Bombs Away

The Science (And History) Behind The Atomic Bomb
30

An image captured from the B29 chase plane Necessary Evil
of the actual detonation of the first atomic bomb over Hiroshima.

The law of conservation of mass states that in any closed system the ultimate mass of a system must remain constant over time. The law of conservation of energy posits that the total energy of an isolated system also must remain constant. Mass and energy are therefore said to be conserved over time. Both can change forms, but mass and energy can be neither created nor destroyed. They simply change from one state to another.

Take a match as an example. You strike a match and allow it to burn. What’s left is smaller and different from the original match. However, that excess mass didn’t just disappear. It changed forms. As the compounds in the wood degraded they gave off energy and some portion of it turned into a series of gases. That original stuff is not gone. It’s just different.

In the world of physics, this isn’t only not a good idea. It’s the law. However, there is one glaring exception. Albert Einstein codified the details within his extraordinary equation E=MC2.

Nuclear Fission

In the case of nuclear fission, a small amount of matter actually transforms directly into energy. Unlike our burning match example, some mass of fissile material consumed in a nuclear reaction no longer exists in our universe. This matter is physically transformed into energy. The ratio is driven by that equation where E is energy, M is rest mass or invariant mass, and C if the speed of light. As the speed of light is a big number and you are squaring it, the resulting amount of energy you get for a small amount of transformed matter can be truly astronomical.

As weird as all this seems, we can see the practical results clearly enough. It is this reaction that propels American aircraft carriers and nuclear submarines. It also drives nuclear power plants.

Despite their simply breathtaking size, aboard a nuclear-powered ship, a small amount of fissile material powers everything from propulsion and catapults to hot water and laundry. Producing 200,000 horsepower non-stop to power the USS Gerald Ford for a week requires less than nine pounds of enriched uranium fuel. These massive ships are expected to run for a quarter century without refueling. The tiny amount of fuel that is actually turned into energy in a nuclear reaction is even smaller yet. Now, hold that thought.

Little Boy was the first nuclear weapon fired in anger.

The Little Boy Test

The atomic bomb unleashed on Hiroshima, Japan, on August 6, 1945, was called Little Boy. This was a relatively simple gun-based device that burned enriched Uranium-235. The term enriched stems from the fact that only about one part in 140 of naturally-occurring uranium is the particular desirable U-235 isotope.

Building the bomb was fairly easy. Harvesting that specific uranium isotope was hard. That’s what the Iranians have been hell-bent on doing for the past decade.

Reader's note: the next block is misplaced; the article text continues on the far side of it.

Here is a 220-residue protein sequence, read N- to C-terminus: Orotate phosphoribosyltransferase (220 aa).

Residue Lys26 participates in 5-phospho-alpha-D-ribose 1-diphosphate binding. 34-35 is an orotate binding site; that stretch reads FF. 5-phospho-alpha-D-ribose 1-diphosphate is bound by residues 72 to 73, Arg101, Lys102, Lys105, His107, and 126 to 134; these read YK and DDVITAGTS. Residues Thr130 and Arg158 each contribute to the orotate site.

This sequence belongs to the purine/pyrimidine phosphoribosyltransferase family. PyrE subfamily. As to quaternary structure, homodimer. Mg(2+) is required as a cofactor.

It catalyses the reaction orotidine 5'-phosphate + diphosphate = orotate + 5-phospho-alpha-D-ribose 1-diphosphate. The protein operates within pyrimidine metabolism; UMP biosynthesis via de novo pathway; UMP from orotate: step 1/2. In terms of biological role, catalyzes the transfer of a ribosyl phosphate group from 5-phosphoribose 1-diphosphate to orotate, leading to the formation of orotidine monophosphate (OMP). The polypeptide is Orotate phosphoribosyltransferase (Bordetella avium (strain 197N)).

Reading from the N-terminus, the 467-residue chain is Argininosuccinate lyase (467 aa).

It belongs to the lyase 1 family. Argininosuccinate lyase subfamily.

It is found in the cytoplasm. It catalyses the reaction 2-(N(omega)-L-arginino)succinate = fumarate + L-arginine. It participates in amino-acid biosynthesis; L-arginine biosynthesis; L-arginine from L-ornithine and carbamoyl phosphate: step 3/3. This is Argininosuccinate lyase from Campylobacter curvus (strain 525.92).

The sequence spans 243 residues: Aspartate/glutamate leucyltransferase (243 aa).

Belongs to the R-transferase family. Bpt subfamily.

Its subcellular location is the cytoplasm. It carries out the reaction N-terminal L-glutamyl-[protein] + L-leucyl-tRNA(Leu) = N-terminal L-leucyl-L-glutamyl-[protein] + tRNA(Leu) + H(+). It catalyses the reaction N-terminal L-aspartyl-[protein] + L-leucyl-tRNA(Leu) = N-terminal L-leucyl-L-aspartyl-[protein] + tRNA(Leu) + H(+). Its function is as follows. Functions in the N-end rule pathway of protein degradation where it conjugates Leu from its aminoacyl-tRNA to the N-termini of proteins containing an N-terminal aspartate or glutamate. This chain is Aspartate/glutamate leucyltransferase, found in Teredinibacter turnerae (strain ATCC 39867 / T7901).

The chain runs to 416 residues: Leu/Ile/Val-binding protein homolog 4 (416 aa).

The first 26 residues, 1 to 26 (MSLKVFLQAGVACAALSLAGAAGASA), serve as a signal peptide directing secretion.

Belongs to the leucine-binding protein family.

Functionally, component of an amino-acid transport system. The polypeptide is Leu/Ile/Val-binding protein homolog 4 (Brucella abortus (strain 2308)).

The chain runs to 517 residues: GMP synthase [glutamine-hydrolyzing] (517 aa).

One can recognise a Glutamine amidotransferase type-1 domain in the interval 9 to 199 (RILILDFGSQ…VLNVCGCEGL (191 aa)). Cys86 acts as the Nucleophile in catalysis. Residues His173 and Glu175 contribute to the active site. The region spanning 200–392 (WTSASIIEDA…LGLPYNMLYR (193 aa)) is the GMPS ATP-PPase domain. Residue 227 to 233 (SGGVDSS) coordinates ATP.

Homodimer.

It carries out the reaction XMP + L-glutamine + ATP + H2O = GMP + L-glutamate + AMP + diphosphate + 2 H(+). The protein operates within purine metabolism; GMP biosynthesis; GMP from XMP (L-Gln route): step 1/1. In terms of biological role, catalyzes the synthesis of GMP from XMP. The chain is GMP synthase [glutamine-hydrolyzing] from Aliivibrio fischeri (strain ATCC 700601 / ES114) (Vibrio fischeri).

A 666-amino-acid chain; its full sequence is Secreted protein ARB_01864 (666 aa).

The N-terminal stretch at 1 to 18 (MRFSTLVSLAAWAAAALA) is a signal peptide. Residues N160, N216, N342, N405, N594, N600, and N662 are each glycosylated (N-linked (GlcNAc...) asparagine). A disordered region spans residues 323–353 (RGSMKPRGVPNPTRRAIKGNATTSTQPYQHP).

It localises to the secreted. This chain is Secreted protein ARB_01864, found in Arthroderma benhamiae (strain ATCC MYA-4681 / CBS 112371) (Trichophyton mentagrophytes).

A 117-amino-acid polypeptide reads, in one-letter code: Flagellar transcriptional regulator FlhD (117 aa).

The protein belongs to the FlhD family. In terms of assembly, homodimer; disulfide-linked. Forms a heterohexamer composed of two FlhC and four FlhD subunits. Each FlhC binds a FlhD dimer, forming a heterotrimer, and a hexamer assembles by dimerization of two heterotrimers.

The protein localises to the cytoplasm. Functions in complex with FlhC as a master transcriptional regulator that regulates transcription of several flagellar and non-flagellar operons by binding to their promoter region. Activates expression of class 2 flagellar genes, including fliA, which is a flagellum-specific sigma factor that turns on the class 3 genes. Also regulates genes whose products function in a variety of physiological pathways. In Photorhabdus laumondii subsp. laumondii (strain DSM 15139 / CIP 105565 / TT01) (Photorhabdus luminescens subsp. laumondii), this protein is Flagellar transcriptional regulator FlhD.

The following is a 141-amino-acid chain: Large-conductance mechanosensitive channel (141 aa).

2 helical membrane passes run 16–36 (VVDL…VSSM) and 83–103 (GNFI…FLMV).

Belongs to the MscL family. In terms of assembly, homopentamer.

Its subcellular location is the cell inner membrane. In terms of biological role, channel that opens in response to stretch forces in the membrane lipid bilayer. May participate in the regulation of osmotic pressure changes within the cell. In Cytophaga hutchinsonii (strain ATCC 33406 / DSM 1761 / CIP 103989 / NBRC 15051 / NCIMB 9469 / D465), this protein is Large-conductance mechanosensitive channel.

Little Boy was little more than a stubby gun. An enriched uranium target sat at one end and a smaller uranium projectile resided at the other. At the point of detonation a chemical explosive fired the projectile down the internal barrel into the target and achieved critical mass for a spontaneous detonation.

The plutonium-based bomb, Fat Man, which dropped on Nagasaki three days later, was a more complicated implosion design. It was this mechanism that was detonated during the Trinity test in New Mexico. The first operational test of the Little Boy bomb was the Hiroshima attack. Most of the uranium used in Little Boy came from the Shinkolobwe mine in the Belgian Congo.

A Single Paperclip

Once ready to go Little Boy sported an all-up weight of 9,700 pounds. Of that mass was 141 pounds of enriched uranium. The average level of enrichment was around 80%. Upon detonation around two pounds of uranium underwent nuclear fission. Of the bit that burned, only 0.7 grams or around 0.025 ounce was actually transformed into energy. This is roughly the same mass as a dollar bill or a paperclip.

The bomb was deployed from the B29 Superfortress Enola Gay at 0815 in the morning. It fell for 44.4 seconds before its dual redundant time and barometric triggers fired the ignition charges. The weapon detonated 1,968 feet above ground, and the resulting explosion released 63 Terajoules’ worth of energy — the equivalent to 15,000 tons or 30 million pounds of TNT (Trinitrotoluene) high explosive.

The fireball was 1,200 feet in diameter with a surface temperature of 10,830 degrees Fahrenheit, roughly comparable to the surface of the sun. Every man-made structure within a mile of ground zero was instantly pulverized. The resulting firestorm was roughly two miles in diameter. Survivors reported a strong smell of ozone, as though they had been near a powerful electrical arc. This unprecedented explosion killed 66,000 people and injured another 69,000, all for the cost a single paperclip’s worth of enriched uranium.

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